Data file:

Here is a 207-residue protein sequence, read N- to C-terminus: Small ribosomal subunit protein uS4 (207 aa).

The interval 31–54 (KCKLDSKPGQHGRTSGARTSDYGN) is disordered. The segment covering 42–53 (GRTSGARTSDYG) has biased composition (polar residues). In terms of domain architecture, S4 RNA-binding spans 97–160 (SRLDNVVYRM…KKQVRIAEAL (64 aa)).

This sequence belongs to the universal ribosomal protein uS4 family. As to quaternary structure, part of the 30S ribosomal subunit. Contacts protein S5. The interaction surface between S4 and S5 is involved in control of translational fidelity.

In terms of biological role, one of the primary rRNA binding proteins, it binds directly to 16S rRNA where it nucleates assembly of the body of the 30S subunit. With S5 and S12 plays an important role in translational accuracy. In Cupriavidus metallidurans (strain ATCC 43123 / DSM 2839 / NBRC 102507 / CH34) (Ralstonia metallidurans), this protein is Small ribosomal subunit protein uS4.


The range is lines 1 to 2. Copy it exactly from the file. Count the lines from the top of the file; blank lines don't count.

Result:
Here is a 207-residue protein sequence, read N- to C-terminus: Small ribosomal subunit protein uS4 (207 aa).

The interval 31–54 (KCKLDSKPGQHGRTSGARTSDYGN) is disordered. The segment covering 42–53 (GRTSGARTSDYG) has biased composition (polar residues). In terms of domain architecture, S4 RNA-binding spans 97–160 (SRLDNVVYRM…KKQVRIAEAL (64 aa)).